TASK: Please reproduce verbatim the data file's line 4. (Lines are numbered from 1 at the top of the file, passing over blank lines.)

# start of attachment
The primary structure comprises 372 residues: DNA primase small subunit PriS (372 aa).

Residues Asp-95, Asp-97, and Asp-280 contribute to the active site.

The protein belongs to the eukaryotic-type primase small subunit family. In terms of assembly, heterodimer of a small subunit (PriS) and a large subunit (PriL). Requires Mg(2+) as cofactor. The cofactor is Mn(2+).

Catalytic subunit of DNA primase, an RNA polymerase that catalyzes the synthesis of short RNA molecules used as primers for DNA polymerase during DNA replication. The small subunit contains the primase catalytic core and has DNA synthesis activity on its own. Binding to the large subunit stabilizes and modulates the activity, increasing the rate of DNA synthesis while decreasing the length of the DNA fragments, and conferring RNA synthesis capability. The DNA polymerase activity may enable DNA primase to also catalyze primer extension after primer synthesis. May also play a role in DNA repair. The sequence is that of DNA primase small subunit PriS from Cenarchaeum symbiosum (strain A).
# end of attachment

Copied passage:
Catalytic subunit of DNA primase, an RNA polymerase that catalyzes the synthesis of short RNA molecules used as primers for DNA polymerase during DNA replication. The small subunit contains the primase catalytic core and has DNA synthesis activity on its own. Binding to the large subunit stabilizes and modulates the activity, increasing the rate of DNA synthesis while decreasing the length of the DNA fragments, and conferring RNA synthesis capability. The DNA polymerase activity may enable DNA primase to also catalyze primer extension after primer synthesis. May also play a role in DNA repair. The sequence is that of DNA primase small subunit PriS from Cenarchaeum symbiosum (strain A).